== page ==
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The European Genomic Data Infrastructure (GDI) aims to realize the 1+MG initiative’s ambition to enable secure access to human genomics and corresponding clinical data across Europe by creating data services. The newly released GDI starter kit is a key project output that supports federated data access workflows. It will benefit not only the national nodes of GDI, but also in future public institutions and companies who can use the software technologies provided in the starter kit to increase service interoperability by including these software and standards into their own environment.

This development has also been one of the key objectives of the national 1+ million genomes initiative in Finland, coordinated by the ministry of social affairs and health and supported by the ministry of edu

cation and culture. The aim furthermore is to increase interoperability of national biobank data operations, and enable them to connect to a federated data infrastructure that crosses national borders in Europe. At the moment, the transfer and utilization of genomic data does not work across borders. The GDI project aims to create a data network worthy of public trust to hold over one million human genome sequences for research and clinical reference. This will create opportunities for transnational and multi-stakeholder actions, such as those required to drive personalized medicine forward. Authorized data users, such as clinicians, researchers and innovators, will be able to advance understanding of genomics for more precise and faster clinical decision-making, diagnostics, treatments and predictive medicine, and for improved public health measures to benefit European citizens, healthcare systems and the overall economy.

Data infrastructure

The starter kit is a package of open source reference implementations of software that is the basis for infrastructure services co-developed by the 20 GDI nodes. Starter kit uses open source software, and implements a framework of standards from both ISO and open community standards such as the Global Alliance for Genomics and Health (GA4GH). The starter kit is a pilot to support national nodes by demonstrating how a set of applications and components can be linked via these standards to form a secure and distributed data infrastructure. Overall data infrastructure provides 5 main functionalities:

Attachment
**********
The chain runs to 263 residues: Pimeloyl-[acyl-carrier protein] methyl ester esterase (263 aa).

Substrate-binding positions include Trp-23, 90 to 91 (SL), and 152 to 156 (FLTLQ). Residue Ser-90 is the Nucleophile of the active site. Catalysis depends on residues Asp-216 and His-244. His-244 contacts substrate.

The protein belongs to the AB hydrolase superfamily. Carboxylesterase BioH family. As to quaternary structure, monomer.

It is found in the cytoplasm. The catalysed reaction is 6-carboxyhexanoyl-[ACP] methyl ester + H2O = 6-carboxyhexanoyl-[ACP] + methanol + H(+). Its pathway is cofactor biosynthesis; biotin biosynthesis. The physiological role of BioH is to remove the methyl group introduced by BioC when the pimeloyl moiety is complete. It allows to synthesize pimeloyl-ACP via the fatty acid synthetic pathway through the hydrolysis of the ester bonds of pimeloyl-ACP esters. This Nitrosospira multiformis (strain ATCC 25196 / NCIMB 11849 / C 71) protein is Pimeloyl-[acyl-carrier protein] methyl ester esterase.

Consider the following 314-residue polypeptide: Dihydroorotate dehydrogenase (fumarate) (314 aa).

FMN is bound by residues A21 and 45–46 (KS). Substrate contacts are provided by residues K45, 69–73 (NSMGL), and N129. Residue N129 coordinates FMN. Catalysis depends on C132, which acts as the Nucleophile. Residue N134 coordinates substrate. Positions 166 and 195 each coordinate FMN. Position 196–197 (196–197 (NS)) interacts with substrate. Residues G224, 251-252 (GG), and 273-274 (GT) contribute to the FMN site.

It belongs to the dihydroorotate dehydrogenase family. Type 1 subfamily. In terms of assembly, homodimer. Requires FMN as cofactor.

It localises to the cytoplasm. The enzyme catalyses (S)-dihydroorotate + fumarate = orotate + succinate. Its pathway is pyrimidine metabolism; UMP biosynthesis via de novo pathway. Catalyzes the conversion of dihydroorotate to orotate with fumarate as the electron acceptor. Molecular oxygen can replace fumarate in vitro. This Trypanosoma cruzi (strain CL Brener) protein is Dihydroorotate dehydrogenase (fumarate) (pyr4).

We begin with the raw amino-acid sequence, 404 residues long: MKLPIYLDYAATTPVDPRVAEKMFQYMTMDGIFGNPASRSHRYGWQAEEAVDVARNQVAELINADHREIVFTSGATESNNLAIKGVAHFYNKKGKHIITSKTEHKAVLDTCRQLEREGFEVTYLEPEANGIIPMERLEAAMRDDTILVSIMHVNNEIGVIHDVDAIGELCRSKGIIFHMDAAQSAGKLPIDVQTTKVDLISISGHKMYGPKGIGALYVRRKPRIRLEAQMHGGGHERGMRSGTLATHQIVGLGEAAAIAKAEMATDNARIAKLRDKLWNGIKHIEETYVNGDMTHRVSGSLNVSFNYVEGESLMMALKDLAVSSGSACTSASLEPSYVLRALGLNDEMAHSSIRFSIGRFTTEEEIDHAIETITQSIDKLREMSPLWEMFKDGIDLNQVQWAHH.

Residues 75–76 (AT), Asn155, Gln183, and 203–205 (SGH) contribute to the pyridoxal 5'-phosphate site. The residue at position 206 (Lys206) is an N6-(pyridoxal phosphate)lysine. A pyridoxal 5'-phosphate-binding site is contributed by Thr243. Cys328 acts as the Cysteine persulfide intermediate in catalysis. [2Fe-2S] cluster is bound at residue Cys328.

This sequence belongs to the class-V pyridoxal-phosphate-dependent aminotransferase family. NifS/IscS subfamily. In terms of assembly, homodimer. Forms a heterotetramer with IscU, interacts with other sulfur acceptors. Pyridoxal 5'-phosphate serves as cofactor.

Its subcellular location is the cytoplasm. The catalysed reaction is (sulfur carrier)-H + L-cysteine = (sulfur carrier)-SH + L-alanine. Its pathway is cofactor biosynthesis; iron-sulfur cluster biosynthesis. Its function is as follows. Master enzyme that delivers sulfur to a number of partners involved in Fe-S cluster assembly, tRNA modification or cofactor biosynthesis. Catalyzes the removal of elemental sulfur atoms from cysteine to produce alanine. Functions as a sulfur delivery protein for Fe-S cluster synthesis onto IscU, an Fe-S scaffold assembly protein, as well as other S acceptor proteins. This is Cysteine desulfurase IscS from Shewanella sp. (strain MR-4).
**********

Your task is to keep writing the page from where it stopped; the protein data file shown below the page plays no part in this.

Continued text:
Dylan Spalding, Senior Coordinator, CSC: “The development of the Starter Kit products have been led by the product owners from 4 different countries – Dominik F. Bučík and Lukas Hejtmanek (Czechia), Meeri Hakala (Finland), Albert Hornos and Jordi Rambla (Spain), and Johan Viklund and Dimitris Bampalikis (Sweden). These products have not been developed in isolation for the GDI Starter Kit, but in collaboration with other projects, such as Federated EGA. This helps ensure technical interoperability of the Starter Kit with other genomic data sharing platforms, and provides a demonstration of the standards proposed for use within GDI which links the different components or products together, with the aim of making the data as FAIR as possible.”

“Finland and Sweden co-lead technical development of the European genomic data infrastructure services. We together in the Nordics envision that many of the software products in the starter kit – which are all open source software products – can be operated as services in national data hubs across Europe. These services then form a European backbone for securely managing sensitive data derived from human samples in collaboration with biobanks. GDI results may thus be deployed as soon as we have the legal framework that allows it”, says Tommi Nyrönen, the program director of the ELIXIR Node in Finland.

Research Professor at the National Institute for Health and Welfare (THL) Markus Perola: “The perspective of research improving national health systems is gathering statistically significant, high-quality and versatile datasets. Today, an integral facet of this effort is the incorporation of genome information. It provides molecular insights on how each cell and individual will react to changes in its environment. In the GDI project Finnish national health authority THL is responsible for submission of harmonized dataset at the given framework of standards and processes. With the help of data infrastructure services we aim to make it securely stored and accessible for human health research with appropriate data access bodies.”

This release is the first version of the starter kit, which will be further developed during the lifetime of the project following an iterative approach.

GDI News Release

About GDI

The European Genomic Data Infrastructure (GDI) project is enabling access to genomic and related phenotypic and clinical data across Europe. It is doing this by establishing a federated, sustainable and secure infrastructure to access the data. It builds on the outputs of the Beyond 1 Million Genomes (B1MG) project and is realising the ambition of the 1+Million Genomes (1+MG) initiative.

GDI project receives funding from the European Union´s Digital Europe Programme under grant agreement number 101081813.